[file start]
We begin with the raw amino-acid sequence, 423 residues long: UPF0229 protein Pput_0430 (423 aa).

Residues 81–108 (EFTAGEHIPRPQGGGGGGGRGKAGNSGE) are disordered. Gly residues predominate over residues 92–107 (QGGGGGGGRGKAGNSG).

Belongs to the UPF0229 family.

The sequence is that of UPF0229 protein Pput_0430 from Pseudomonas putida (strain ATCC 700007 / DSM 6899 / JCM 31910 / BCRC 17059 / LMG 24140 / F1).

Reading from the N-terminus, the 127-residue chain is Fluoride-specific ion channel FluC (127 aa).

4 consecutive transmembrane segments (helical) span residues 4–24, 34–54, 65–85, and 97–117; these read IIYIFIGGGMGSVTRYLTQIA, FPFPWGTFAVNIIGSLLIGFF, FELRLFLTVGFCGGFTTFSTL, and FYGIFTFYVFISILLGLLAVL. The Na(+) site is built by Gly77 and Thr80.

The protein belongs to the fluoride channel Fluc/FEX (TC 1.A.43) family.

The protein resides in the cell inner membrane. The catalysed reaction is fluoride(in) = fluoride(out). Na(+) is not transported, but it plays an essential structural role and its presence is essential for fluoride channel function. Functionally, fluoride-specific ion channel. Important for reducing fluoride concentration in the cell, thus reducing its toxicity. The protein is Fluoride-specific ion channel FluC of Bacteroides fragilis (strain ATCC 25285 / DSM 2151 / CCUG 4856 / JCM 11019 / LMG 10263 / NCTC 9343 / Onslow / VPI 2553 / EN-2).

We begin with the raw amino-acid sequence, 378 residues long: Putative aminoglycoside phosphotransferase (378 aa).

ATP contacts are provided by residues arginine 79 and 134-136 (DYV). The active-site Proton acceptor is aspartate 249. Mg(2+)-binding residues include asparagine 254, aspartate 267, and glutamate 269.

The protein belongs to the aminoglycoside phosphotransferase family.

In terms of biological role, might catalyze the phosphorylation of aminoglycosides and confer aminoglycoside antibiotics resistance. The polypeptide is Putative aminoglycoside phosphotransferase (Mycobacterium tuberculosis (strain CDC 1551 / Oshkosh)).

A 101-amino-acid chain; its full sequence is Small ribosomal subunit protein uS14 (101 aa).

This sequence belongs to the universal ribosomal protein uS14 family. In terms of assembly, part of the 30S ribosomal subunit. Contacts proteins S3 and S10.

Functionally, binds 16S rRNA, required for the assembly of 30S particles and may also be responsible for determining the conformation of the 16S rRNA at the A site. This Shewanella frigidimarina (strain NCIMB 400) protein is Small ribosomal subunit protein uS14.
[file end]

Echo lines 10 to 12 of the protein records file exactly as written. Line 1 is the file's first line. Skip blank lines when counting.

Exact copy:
ATP contacts are provided by residues arginine 79 and 134-136 (DYV). The active-site Proton acceptor is aspartate 249. Mg(2+)-binding residues include asparagine 254, aspartate 267, and glutamate 269.

The protein belongs to the aminoglycoside phosphotransferase family.

In terms of biological role, might catalyze the phosphorylation of aminoglycosides and confer aminoglycoside antibiotics resistance. The polypeptide is Putative aminoglycoside phosphotransferase (Mycobacterium tuberculosis (strain CDC 1551 / Oshkosh)).